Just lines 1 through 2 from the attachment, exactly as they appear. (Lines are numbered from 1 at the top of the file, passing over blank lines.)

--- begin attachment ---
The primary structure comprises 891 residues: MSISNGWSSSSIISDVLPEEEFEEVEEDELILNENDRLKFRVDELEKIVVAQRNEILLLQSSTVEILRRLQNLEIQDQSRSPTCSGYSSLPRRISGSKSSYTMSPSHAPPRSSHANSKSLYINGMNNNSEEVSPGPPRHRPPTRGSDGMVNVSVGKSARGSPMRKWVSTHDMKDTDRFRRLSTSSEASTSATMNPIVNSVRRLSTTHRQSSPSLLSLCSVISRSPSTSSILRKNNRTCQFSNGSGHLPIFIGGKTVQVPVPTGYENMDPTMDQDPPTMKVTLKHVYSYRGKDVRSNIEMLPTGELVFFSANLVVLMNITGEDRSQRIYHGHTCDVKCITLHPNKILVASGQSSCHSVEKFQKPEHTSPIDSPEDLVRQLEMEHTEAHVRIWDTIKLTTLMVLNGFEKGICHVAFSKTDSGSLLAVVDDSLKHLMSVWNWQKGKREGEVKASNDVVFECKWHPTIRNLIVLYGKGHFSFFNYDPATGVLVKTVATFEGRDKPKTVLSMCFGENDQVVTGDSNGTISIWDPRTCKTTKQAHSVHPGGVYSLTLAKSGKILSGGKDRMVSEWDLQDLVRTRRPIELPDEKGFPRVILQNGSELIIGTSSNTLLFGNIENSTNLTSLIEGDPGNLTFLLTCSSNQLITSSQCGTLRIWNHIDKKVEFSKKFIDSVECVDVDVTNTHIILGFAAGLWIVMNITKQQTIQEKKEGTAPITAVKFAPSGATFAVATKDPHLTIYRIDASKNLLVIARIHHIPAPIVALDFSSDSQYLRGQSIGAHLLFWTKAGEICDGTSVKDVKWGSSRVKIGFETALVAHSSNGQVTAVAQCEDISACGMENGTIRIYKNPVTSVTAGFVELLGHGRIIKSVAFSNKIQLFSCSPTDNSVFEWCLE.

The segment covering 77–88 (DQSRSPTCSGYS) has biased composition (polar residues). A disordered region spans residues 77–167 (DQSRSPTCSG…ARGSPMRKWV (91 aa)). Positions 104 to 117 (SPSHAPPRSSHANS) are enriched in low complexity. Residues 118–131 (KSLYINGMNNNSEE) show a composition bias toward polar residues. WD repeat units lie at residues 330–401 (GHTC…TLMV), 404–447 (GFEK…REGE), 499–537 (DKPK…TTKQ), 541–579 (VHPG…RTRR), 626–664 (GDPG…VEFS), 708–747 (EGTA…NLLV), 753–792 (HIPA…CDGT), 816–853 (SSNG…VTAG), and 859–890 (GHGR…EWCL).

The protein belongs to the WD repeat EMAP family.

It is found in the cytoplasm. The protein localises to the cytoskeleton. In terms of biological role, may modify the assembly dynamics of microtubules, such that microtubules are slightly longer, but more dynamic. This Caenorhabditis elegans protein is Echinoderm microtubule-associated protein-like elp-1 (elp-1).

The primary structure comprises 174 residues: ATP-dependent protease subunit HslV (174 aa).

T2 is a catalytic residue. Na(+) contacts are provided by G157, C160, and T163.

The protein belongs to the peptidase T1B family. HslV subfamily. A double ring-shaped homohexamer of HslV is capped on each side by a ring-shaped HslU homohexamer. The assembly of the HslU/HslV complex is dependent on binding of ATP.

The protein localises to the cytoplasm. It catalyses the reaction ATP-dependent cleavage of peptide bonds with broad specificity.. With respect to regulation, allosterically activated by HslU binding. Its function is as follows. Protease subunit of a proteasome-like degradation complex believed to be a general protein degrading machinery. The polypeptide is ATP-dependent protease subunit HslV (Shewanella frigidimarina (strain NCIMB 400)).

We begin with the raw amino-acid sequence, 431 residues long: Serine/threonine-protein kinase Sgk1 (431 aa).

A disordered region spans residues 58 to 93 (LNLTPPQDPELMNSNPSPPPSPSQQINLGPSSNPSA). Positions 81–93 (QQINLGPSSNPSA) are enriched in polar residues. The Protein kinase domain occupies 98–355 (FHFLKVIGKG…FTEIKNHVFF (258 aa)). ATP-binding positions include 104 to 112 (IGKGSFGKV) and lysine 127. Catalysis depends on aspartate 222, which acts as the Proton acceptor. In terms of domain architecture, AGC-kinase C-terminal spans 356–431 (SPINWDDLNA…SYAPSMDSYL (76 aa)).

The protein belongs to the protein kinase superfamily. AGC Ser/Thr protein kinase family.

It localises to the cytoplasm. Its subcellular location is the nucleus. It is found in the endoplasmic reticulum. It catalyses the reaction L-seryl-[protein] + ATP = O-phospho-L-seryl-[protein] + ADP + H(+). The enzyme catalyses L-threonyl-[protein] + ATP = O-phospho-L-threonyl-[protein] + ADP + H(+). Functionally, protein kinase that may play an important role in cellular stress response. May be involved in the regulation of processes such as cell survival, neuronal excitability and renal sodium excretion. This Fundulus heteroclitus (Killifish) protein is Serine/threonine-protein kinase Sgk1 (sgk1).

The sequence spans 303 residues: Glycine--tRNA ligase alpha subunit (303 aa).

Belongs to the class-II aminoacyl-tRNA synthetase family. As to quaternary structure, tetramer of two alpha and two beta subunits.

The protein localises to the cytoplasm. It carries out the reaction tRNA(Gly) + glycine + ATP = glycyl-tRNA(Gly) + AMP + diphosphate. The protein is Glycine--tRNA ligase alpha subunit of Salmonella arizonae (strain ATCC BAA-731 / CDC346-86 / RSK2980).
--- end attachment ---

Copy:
The primary structure comprises 891 residues: MSISNGWSSSSIISDVLPEEEFEEVEEDELILNENDRLKFRVDELEKIVVAQRNEILLLQSSTVEILRRLQNLEIQDQSRSPTCSGYSSLPRRISGSKSSYTMSPSHAPPRSSHANSKSLYINGMNNNSEEVSPGPPRHRPPTRGSDGMVNVSVGKSARGSPMRKWVSTHDMKDTDRFRRLSTSSEASTSATMNPIVNSVRRLSTTHRQSSPSLLSLCSVISRSPSTSSILRKNNRTCQFSNGSGHLPIFIGGKTVQVPVPTGYENMDPTMDQDPPTMKVTLKHVYSYRGKDVRSNIEMLPTGELVFFSANLVVLMNITGEDRSQRIYHGHTCDVKCITLHPNKILVASGQSSCHSVEKFQKPEHTSPIDSPEDLVRQLEMEHTEAHVRIWDTIKLTTLMVLNGFEKGICHVAFSKTDSGSLLAVVDDSLKHLMSVWNWQKGKREGEVKASNDVVFECKWHPTIRNLIVLYGKGHFSFFNYDPATGVLVKTVATFEGRDKPKTVLSMCFGENDQVVTGDSNGTISIWDPRTCKTTKQAHSVHPGGVYSLTLAKSGKILSGGKDRMVSEWDLQDLVRTRRPIELPDEKGFPRVILQNGSELIIGTSSNTLLFGNIENSTNLTSLIEGDPGNLTFLLTCSSNQLITSSQCGTLRIWNHIDKKVEFSKKFIDSVECVDVDVTNTHIILGFAAGLWIVMNITKQQTIQEKKEGTAPITAVKFAPSGATFAVATKDPHLTIYRIDASKNLLVIARIHHIPAPIVALDFSSDSQYLRGQSIGAHLLFWTKAGEICDGTSVKDVKWGSSRVKIGFETALVAHSSNGQVTAVAQCEDISACGMENGTIRIYKNPVTSVTAGFVELLGHGRIIKSVAFSNKIQLFSCSPTDNSVFEWCLE.

The segment covering 77–88 (DQSRSPTCSGYS) has biased composition (polar residues). A disordered region spans residues 77–167 (DQSRSPTCSG…ARGSPMRKWV (91 aa)). Positions 104 to 117 (SPSHAPPRSSHANS) are enriched in low complexity. Residues 118–131 (KSLYINGMNNNSEE) show a composition bias toward polar residues. WD repeat units lie at residues 330–401 (GHTC…TLMV), 404–447 (GFEK…REGE), 499–537 (DKPK…TTKQ), 541–579 (VHPG…RTRR), 626–664 (GDPG…VEFS), 708–747 (EGTA…NLLV), 753–792 (HIPA…CDGT), 816–853 (SSNG…VTAG), and 859–890 (GHGR…EWCL).